Paul and Arlene Meadows
Regarding your question in Thursday's edition of the Glendale
News-Press, the fence ordinance should be repealed.
One of our cherished American dreams is to own a little home with
a white picket fence -- but apparently in Glendale this can only
happen if you comply with the narrow permission of city government.
Of the 90-some people who voiced their opinions Tuesday at the
City Council meeting, only one spoke in favor of the ordinance, and
his arguments for keeping the ordinance were not compelling.
The simple truth is that the law is outdated and overly intrusive
into the private lives of our citizens. Those people in favor of
having open spaces may choose to landscape their properties in such a
manner, but to impose this single style of landscape architecture
upon a diverse community where this style is either not practical,
desired, or even appropriate is unfair, unjust and meddlesome.
The use of the informational lien is even more problematic and
oppressive as it has resulted in the inability for some to obtain
refinance loans or sell property with it in force (it has apparently
even prevented one citizen from obtaining the money to become
compliant with the ordinance).
It is clear that a significant proportion of Glendale does not
like this ordinance and wishes it repealed. If you use the mayor's
metrics (he chastised the City Council audience for not showing up in
previous years and thus in his view there must not have been any
opposition to the ordinance prior to this most recent meeting), then
89 out of every 90 residents of Glendale oppose the law. We suspect
that if the ordinance was put to a popular vote rather than placed
under the sole discretion of the City Council, the law would suffer a
resounding defeat. can see no compelling reason to keep this
oppressive law on the books. Glendale is a very different community
compared to 1922, when the ordinance was enacted, and our laws need
to reflect the times and sentiment of the community.
The City Council meeting on Tuesday was a very interesting and
disappointing affair to attend. Of the City Council members present,
four were principally involved in the discussions. Ara Najarian
recused himself from the discussion because his property contains a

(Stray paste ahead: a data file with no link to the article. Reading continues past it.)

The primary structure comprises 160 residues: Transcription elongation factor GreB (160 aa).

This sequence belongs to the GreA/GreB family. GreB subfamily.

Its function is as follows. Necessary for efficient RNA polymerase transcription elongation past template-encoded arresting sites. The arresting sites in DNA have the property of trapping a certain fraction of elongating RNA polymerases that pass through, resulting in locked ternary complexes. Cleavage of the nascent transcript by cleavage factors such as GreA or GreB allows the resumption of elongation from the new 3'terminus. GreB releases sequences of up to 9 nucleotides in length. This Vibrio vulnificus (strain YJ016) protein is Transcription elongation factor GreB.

fence in violation of the ordinance. As a member of the audience, he
spoke eloquently about the issue and showed great dignity and
decorum. Remaining to discuss the issue were (from audience left to
right) City Council members Bob Yousefian, Rafi Manoukian, Dave
Weaver and Frank Quintero.
Early in the audience participation portion, Mike Brewster made
the unfortunate statement that he suspected inappropriate behavior on
the part of the City Council regarding the collection of fees related
to fences and their use for special interest projects. This was
clearly inappropriate and did not reflect the feelings of the
audience at large (nor should it have been assumed to be
representative). However, rather than showing leadership and
maturity, Mayor Manoukian proceeded to get into a heated exchange
with Brewster and appeared to provoke a fight, which was completely
unwarranted. A true leader could have readily dismissed the
inappropriate comments and moved the discussion on to the next
participant. Rising to the bait planted by the mayor, Mr. Yousefian
also chided the audience and at one time was loudly and sharply
trying to get the attention of a small boy sitting on his mother's
lap in an effort to compare the boy's behavior to that of the
audience. This was clearly frightening to the boy and inappropriate
behavior by our elected officials.
At the end of the audience participation portion of the meeting,
Mr. Yousefian and Mr. Manoukian used their exclusive privilege of
unfettered speech (which the audience does not enjoy) to accuse the
audience of racial and ethnic bias. These condescending and horrible
speeches elicited shock, anger and dismay in the audience, many of
whom stood up and shouted back at the City Council and many of whom
left the chambers in disgust.
Many, many people in the audience were rightly indignant at being
insulted by the mayor and Yousefian. To be grouped as racists because
of the inappropriate comments by one member of the audience is
extremely unfortunate, and again, shows a tremendous lack of
leadership and maturity. Mr. Yousefian continued his diatribe against
his perceived oppressors in the audience, despite the clear disgust
of the audience and his fellow City Council members. Inasmuch as the
audience had no opportunity to either rebut or debate the statements
made by the mayor or Mr. Yousefian, their condescending comments and
outright insults continued unabated and, in my opinion, were
completely inappropriate and uncalled for. The mayor and Mr.
Yousefian would do well to observe the reserved and dignified manners
of Mr. Najarian, Mr. Quintero and Mr. Weaver and the rest of the
staff present, and would possibly recover some of their lost respect